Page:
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Viking Nativity: Gjellestad Across Borders

After the sensational discovery through geophysical survey of a previously unknown Viking ship burial at Gjellestad, Halden, the ongoing archaeological excavation led by the Museum of Cultural History has drawn massive international interest amongst both the general public and Viking scholars. The state-of-the-art excavation has produced new data and information that will benefit Viking research in years to come. The research project Viking Nativity: Gjellestad Across Borders aims to contextualise this exciting Viking ship burial and the Gjellestad site historically and explore its socio-political dimensions.

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Jellhaugen - one of the largest monumental burial mounds in Norway. Photo: C.C. Wenn, MCH

The conspicuous ship burial and the still standing proximate monumental burial mound 'Jellhaugen' testify to Gjellestad’s position as a centre of power linked to the upper echelon of society. Located within the fringes of several overlapping spheres of interests in the Viking age and preceding centuries, our understanding of the significance of Gjellestad and what kind of centre it formed remains limited.

Using Gjellestad as a point of departure, a multidisciplinary group of researchers will explore shifting political constellations, involved parties of interests and regional networks in the period 200-1000 CE. What was the political role of Gjellestad? How did different centres of power, social groups and networks interact and affect each other? How was the military capacities within the region organised? How did the upper echelon of society negotiate and manifest their elite positions through symbolic and economical resources and trade? How did Gjellestad- and similar sites- play into the development of regional polities and later kingdoms in Scandinavia in the first millennium CE?

The research group will explore the interconnections of Gjellestad and similar sites with regional polities and political constellations on multiple spatial and analytical scales. Further geophysical survey and prospections will be central to provide new insights of the organisation of Gjellestad’s immediate surrounding landscape and related activities such as burials, settlement, crafts or trade. This will facilitate new understandings of significant developments at Gjellestad in light of its cultural and historical context.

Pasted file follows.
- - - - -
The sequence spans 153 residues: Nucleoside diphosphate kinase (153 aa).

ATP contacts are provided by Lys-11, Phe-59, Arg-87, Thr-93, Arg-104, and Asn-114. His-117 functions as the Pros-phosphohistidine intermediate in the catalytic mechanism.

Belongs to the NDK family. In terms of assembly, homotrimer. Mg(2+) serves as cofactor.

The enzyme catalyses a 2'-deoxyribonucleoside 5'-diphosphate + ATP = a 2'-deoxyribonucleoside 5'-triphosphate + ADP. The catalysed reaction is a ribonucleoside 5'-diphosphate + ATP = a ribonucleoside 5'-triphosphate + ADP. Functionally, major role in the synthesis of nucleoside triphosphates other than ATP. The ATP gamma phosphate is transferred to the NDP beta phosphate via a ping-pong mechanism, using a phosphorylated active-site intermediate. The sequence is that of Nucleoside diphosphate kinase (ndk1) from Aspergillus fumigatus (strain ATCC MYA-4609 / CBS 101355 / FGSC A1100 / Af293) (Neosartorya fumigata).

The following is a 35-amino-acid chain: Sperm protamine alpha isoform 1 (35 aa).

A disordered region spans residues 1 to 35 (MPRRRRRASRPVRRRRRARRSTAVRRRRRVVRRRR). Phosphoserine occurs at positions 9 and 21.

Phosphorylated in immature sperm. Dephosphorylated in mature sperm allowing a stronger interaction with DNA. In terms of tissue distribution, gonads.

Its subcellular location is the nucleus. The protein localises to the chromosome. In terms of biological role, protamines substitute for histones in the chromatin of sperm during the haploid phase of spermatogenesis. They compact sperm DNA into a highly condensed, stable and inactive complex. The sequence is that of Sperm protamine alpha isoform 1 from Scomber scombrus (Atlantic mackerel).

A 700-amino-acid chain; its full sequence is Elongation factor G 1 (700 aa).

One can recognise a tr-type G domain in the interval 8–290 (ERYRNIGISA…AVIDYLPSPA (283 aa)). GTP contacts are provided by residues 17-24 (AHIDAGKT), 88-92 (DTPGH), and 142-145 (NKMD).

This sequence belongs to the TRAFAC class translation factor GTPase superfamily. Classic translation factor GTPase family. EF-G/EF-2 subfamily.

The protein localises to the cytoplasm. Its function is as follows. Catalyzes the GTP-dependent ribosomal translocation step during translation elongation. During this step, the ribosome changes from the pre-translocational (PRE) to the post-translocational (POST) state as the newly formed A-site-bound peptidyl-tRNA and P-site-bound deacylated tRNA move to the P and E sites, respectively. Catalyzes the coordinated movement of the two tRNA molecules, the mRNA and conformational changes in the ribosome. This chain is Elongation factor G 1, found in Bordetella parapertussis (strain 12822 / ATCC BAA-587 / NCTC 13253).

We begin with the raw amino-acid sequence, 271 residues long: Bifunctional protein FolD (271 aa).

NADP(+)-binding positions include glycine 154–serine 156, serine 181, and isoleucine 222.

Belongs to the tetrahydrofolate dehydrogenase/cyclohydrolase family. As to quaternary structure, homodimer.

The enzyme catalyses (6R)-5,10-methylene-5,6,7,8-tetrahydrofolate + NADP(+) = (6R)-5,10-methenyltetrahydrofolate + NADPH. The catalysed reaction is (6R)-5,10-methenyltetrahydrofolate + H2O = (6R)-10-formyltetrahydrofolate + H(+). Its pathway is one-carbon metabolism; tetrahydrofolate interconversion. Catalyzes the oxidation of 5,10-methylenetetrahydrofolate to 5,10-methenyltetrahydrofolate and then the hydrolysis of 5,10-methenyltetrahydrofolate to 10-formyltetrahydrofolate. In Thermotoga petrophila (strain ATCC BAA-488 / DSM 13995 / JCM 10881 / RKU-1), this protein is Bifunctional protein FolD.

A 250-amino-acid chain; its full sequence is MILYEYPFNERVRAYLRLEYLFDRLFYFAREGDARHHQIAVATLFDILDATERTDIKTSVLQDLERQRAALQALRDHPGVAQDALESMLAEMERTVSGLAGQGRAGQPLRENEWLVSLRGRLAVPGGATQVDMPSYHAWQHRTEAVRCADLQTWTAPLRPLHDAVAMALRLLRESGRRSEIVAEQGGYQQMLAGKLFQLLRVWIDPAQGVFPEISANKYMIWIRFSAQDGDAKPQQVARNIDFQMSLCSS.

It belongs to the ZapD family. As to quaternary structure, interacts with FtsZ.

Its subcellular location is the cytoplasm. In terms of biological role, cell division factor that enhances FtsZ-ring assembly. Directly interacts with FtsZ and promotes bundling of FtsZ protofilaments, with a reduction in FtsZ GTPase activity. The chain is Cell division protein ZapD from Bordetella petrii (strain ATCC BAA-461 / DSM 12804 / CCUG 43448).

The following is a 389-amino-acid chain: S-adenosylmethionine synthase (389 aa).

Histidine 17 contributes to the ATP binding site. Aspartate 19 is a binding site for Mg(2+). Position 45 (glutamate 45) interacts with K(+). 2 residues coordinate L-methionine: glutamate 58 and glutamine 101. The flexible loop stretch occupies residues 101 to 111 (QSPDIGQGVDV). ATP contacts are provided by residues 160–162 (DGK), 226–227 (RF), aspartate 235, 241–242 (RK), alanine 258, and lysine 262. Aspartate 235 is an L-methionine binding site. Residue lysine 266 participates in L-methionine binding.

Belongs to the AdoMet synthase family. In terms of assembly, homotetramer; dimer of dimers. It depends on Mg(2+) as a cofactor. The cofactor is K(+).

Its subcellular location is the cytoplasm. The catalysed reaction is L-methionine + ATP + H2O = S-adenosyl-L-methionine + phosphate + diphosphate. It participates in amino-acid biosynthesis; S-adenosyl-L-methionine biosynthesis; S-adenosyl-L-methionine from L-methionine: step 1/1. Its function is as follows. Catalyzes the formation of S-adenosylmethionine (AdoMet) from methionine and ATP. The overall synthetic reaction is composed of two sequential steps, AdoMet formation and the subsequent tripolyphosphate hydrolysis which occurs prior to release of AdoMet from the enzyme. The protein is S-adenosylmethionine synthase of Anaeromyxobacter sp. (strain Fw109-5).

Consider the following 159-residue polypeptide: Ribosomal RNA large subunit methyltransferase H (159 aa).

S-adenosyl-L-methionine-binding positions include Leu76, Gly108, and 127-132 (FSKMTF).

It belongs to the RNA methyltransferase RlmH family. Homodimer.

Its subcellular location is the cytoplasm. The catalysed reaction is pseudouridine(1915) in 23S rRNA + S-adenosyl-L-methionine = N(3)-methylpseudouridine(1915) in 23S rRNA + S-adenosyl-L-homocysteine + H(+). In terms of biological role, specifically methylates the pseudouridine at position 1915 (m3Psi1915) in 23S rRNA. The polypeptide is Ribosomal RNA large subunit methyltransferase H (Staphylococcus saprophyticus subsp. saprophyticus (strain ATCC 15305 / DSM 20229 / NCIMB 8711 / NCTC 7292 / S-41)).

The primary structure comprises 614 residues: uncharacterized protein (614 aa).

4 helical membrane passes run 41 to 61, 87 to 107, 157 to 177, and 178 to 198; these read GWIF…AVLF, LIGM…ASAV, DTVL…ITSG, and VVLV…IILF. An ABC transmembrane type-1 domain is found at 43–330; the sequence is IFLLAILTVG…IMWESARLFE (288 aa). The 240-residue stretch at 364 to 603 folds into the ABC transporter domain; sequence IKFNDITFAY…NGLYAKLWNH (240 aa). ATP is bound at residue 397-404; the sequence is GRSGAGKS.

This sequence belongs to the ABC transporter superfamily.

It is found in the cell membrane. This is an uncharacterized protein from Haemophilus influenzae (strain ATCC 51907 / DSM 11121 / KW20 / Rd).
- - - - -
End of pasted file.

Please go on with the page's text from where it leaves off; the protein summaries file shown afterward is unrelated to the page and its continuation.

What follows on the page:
Mari Arentz Østmo, Christian Løchsen Rødsrud and Frode Iversen represent Museum of Cultural History in this research cooperation, while Jan Bill is part of the project's advisory board. The MCH researchers will collate and explore archaeological evidence such as artefacts, heritage sites, maps and place names from the historical landscapes of Ranrike and Vingulmark, that roughly correlate to the areas surrounding the Oslofjord, reaching as far SE as Göteborg in modern Sweden. Their research will target collective identities as they come across in burial contexts and mortuary practices, developments in strategies for military defence and organisation, as well as developments with regard to how power manifested at Gjellestad and contemporary relevant sites, and what role(s) Gjellestad had over time within shifting polities and spheres of interests.

The research project Viking Nativity: Gjellestad Across Borders is financed by the Research Council of Norway through the program ‘Researcher Project for Scientific Renewal’ and will run from 2021-2024. The project is a cooperation between Norwegian Institute for Cultural Heritage Research (NIKU), Viken County Municipality, Museum of Cultural History (UiO), Department of Archaeology, Conservation and History (UiO), Norwegian Institute for Bioeconomy Research (NIBIO) and the University of Southeast Norway (USN). 

Published Sep. 8, 2021 1:43 PM - Last modified Sep. 10, 2021 9:51 AM